La Belle Hélène, Jacques Offenbach

Title La Belle Hélène
English Title The beautiful Helen or Fair Helen
Composer Jacques Offenbach
Librettists Henri Meilhac and Ludovic Halévy
Language French, Dutch translation available
Genre Comic opera
First performance Théâtre des Variétés, Paris, 17 December, 1864
Time of action Greek antiquity – if not the modern age
Place of action
  1. Square before the temple of Jove, Sparta
  2. The royal palace, Sparta
  3. Nauplia, a seaside resort; a week later.
Main parts
  • Paris ,tenor
  • Menelaus, comic tenor
  • Calchas, baritone
  • Agamemnon, bass / baritone
  • Helen, (mezzo)soprano
  • Orestes (trouser rôle), (mezzo)soprano
Prominence of chorus Large

2 flutes, 1 oboe, 2 clarinets, 1 bassoon, 2 horns, 2 trumpets, 1 trombone, timpani/percussion, strings

Special demands

It is usual practice to bring topical references into the riddle-contest of the first act: this calls for some inventiveness on the part of the stage-director. The tenor singing Paris must be able to sing a high b-flat. A small stage band (playing out of tune!) is required. The singer of the Helen part should be a competent comic actress.

Full score and orchestral parts Available
Level Not really difficult.
Length 3 acts. About 2½ hours in all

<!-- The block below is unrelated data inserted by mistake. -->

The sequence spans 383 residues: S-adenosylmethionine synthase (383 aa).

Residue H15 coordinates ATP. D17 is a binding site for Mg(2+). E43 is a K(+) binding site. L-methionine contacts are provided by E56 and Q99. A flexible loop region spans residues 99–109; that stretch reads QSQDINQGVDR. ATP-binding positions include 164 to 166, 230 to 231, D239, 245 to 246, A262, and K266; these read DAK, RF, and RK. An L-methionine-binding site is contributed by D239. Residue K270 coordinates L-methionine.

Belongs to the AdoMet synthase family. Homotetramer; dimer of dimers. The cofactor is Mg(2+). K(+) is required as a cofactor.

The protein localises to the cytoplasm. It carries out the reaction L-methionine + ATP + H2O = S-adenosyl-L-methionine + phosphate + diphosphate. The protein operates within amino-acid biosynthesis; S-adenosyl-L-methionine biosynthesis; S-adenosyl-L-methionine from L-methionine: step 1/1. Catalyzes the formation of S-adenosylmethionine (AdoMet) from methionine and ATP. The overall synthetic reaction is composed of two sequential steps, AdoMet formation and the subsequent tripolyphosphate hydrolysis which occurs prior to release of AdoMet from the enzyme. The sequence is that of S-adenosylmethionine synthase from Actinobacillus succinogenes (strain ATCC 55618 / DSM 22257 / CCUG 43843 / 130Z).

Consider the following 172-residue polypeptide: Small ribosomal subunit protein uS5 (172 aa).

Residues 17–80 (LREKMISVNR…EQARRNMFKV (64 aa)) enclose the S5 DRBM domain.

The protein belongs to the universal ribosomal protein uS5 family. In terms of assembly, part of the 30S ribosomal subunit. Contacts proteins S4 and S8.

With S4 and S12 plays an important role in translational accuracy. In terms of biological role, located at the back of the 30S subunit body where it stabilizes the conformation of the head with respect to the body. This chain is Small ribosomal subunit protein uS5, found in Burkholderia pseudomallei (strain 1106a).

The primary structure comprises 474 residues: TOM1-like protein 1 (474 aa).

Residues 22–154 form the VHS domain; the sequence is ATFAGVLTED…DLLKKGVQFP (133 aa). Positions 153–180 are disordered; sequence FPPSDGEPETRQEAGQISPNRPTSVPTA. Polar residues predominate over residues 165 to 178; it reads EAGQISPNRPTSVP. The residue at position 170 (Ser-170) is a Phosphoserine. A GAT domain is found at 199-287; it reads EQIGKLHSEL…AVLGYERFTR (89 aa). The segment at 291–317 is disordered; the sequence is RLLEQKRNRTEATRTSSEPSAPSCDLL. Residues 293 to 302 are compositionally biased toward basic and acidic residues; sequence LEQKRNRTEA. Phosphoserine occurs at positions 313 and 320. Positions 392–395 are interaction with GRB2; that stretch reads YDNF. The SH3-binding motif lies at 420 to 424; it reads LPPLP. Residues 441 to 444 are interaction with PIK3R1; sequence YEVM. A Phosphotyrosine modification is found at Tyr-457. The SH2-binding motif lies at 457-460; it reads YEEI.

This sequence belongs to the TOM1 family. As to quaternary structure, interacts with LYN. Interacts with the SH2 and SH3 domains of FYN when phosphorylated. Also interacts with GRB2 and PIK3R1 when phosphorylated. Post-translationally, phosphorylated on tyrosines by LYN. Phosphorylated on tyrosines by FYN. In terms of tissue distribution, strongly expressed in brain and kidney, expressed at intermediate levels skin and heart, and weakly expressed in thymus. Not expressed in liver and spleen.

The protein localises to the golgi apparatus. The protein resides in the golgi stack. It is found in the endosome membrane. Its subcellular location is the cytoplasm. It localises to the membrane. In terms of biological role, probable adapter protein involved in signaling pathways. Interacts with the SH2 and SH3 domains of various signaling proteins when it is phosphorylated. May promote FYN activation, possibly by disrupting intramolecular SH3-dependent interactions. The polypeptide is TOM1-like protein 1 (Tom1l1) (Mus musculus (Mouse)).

One of Offenbach’s most popular works, full of wellknown numbers, such as the entrance of the heroes, the air of Paris, the waltz, a trio for men (in parody of Rossini’s William Tell) etc.


Venus has promised Paris the most beautiful woman in the world. This turns out to be Helen, who, unfortunately, is married to the king of Sparta. After many complications Paris manages to carry her off. The story abounds with comic anachronisms and is a parody of the grand theatrical manner. The Greek heroes are presented as only too human: vain, jealous, mean etc.

Costumes Quasi-Greek, with modern touches
Pictures Student choir Carmina Ludicra Nijmegen, 2016 Student choir Carmina Ludicra Nijmegen, 2016, scene from the 2nd act Student choir Carmina Ludicra Nijmegen, 2016, scene from the 3rd act
Link Wikipedia

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Tags: Offenbach | Fransen